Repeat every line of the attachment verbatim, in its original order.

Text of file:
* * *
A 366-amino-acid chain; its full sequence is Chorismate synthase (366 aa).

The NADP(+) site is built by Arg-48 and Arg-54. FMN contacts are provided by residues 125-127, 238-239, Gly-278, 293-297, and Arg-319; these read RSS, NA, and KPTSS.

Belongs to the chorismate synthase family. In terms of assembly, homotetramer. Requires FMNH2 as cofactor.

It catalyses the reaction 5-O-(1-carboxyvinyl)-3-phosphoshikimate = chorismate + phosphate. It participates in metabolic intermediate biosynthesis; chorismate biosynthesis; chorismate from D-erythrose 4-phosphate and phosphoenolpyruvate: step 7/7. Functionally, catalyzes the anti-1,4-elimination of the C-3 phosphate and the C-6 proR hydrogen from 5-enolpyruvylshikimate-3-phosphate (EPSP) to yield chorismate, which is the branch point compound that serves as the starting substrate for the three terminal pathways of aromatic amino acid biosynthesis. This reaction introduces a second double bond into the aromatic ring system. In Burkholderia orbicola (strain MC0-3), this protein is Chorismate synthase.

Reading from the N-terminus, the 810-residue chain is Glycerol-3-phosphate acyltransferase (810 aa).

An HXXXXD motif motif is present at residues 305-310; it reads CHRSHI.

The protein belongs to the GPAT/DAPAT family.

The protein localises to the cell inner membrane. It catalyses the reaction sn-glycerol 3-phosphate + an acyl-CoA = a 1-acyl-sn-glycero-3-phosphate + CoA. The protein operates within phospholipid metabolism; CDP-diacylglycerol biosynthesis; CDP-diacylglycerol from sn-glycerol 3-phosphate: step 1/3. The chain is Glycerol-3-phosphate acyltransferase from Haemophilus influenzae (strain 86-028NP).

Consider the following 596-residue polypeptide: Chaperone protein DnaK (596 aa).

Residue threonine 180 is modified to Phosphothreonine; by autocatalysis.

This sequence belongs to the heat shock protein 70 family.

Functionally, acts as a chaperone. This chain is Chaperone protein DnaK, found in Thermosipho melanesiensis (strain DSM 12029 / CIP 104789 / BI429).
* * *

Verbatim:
A 366-amino-acid chain; its full sequence is Chorismate synthase (366 aa).

The NADP(+) site is built by Arg-48 and Arg-54. FMN contacts are provided by residues 125-127, 238-239, Gly-278, 293-297, and Arg-319; these read RSS, NA, and KPTSS.

Belongs to the chorismate synthase family. In terms of assembly, homotetramer. Requires FMNH2 as cofactor.

It catalyses the reaction 5-O-(1-carboxyvinyl)-3-phosphoshikimate = chorismate + phosphate. It participates in metabolic intermediate biosynthesis; chorismate biosynthesis; chorismate from D-erythrose 4-phosphate and phosphoenolpyruvate: step 7/7. Functionally, catalyzes the anti-1,4-elimination of the C-3 phosphate and the C-6 proR hydrogen from 5-enolpyruvylshikimate-3-phosphate (EPSP) to yield chorismate, which is the branch point compound that serves as the starting substrate for the three terminal pathways of aromatic amino acid biosynthesis. This reaction introduces a second double bond into the aromatic ring system. In Burkholderia orbicola (strain MC0-3), this protein is Chorismate synthase.

Reading from the N-terminus, the 810-residue chain is Glycerol-3-phosphate acyltransferase (810 aa).

An HXXXXD motif motif is present at residues 305-310; it reads CHRSHI.

The protein belongs to the GPAT/DAPAT family.

The protein localises to the cell inner membrane. It catalyses the reaction sn-glycerol 3-phosphate + an acyl-CoA = a 1-acyl-sn-glycero-3-phosphate + CoA. The protein operates within phospholipid metabolism; CDP-diacylglycerol biosynthesis; CDP-diacylglycerol from sn-glycerol 3-phosphate: step 1/3. The chain is Glycerol-3-phosphate acyltransferase from Haemophilus influenzae (strain 86-028NP).

Consider the following 596-residue polypeptide: Chaperone protein DnaK (596 aa).

Residue threonine 180 is modified to Phosphothreonine; by autocatalysis.

This sequence belongs to the heat shock protein 70 family.

Functionally, acts as a chaperone. This chain is Chaperone protein DnaK, found in Thermosipho melanesiensis (strain DSM 12029 / CIP 104789 / BI429).